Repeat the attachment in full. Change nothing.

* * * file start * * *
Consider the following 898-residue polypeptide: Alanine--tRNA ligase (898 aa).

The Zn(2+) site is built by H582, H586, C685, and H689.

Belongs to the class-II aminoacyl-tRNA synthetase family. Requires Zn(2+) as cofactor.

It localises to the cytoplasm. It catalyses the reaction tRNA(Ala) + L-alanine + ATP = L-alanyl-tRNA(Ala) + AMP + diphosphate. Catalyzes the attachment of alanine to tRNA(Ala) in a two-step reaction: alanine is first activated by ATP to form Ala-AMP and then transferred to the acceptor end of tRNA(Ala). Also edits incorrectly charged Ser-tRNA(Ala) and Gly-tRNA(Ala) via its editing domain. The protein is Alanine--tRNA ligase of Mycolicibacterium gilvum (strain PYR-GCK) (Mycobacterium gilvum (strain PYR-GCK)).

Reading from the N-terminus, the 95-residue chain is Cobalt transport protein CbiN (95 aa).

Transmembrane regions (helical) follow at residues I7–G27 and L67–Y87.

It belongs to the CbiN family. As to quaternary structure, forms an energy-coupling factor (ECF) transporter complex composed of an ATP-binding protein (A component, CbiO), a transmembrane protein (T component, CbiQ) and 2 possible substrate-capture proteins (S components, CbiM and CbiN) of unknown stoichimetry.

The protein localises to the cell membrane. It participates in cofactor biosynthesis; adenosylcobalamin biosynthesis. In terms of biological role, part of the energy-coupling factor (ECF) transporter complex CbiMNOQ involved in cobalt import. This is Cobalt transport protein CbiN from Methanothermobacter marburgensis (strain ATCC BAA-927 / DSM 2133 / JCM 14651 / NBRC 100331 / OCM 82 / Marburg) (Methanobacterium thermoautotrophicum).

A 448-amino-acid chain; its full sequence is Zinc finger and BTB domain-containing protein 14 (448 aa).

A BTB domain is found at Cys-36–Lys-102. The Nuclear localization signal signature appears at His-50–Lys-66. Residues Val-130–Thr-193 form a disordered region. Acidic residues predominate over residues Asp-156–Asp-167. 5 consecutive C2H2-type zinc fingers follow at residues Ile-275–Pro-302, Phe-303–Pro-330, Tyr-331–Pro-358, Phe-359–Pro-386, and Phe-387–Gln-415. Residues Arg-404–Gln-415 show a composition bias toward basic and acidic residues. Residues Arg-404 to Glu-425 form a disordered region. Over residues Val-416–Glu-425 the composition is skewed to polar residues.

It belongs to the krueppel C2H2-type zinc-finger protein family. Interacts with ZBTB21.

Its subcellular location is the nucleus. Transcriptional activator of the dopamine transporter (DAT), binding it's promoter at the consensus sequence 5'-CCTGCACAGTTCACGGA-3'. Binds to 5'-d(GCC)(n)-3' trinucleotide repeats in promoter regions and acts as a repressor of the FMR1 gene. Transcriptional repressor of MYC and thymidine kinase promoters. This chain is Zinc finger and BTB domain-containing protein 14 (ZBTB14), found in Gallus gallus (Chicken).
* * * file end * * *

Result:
Consider the following 898-residue polypeptide: Alanine--tRNA ligase (898 aa).

The Zn(2+) site is built by H582, H586, C685, and H689.

Belongs to the class-II aminoacyl-tRNA synthetase family. Requires Zn(2+) as cofactor.

It localises to the cytoplasm. It catalyses the reaction tRNA(Ala) + L-alanine + ATP = L-alanyl-tRNA(Ala) + AMP + diphosphate. Catalyzes the attachment of alanine to tRNA(Ala) in a two-step reaction: alanine is first activated by ATP to form Ala-AMP and then transferred to the acceptor end of tRNA(Ala). Also edits incorrectly charged Ser-tRNA(Ala) and Gly-tRNA(Ala) via its editing domain. The protein is Alanine--tRNA ligase of Mycolicibacterium gilvum (strain PYR-GCK) (Mycobacterium gilvum (strain PYR-GCK)).

Reading from the N-terminus, the 95-residue chain is Cobalt transport protein CbiN (95 aa).

Transmembrane regions (helical) follow at residues I7–G27 and L67–Y87.

It belongs to the CbiN family. As to quaternary structure, forms an energy-coupling factor (ECF) transporter complex composed of an ATP-binding protein (A component, CbiO), a transmembrane protein (T component, CbiQ) and 2 possible substrate-capture proteins (S components, CbiM and CbiN) of unknown stoichimetry.

The protein localises to the cell membrane. It participates in cofactor biosynthesis; adenosylcobalamin biosynthesis. In terms of biological role, part of the energy-coupling factor (ECF) transporter complex CbiMNOQ involved in cobalt import. This is Cobalt transport protein CbiN from Methanothermobacter marburgensis (strain ATCC BAA-927 / DSM 2133 / JCM 14651 / NBRC 100331 / OCM 82 / Marburg) (Methanobacterium thermoautotrophicum).

A 448-amino-acid chain; its full sequence is Zinc finger and BTB domain-containing protein 14 (448 aa).

A BTB domain is found at Cys-36–Lys-102. The Nuclear localization signal signature appears at His-50–Lys-66. Residues Val-130–Thr-193 form a disordered region. Acidic residues predominate over residues Asp-156–Asp-167. 5 consecutive C2H2-type zinc fingers follow at residues Ile-275–Pro-302, Phe-303–Pro-330, Tyr-331–Pro-358, Phe-359–Pro-386, and Phe-387–Gln-415. Residues Arg-404–Gln-415 show a composition bias toward basic and acidic residues. Residues Arg-404 to Glu-425 form a disordered region. Over residues Val-416–Glu-425 the composition is skewed to polar residues.

It belongs to the krueppel C2H2-type zinc-finger protein family. Interacts with ZBTB21.

Its subcellular location is the nucleus. Transcriptional activator of the dopamine transporter (DAT), binding it's promoter at the consensus sequence 5'-CCTGCACAGTTCACGGA-3'. Binds to 5'-d(GCC)(n)-3' trinucleotide repeats in promoter regions and acts as a repressor of the FMR1 gene. Transcriptional repressor of MYC and thymidine kinase promoters. This chain is Zinc finger and BTB domain-containing protein 14 (ZBTB14), found in Gallus gallus (Chicken).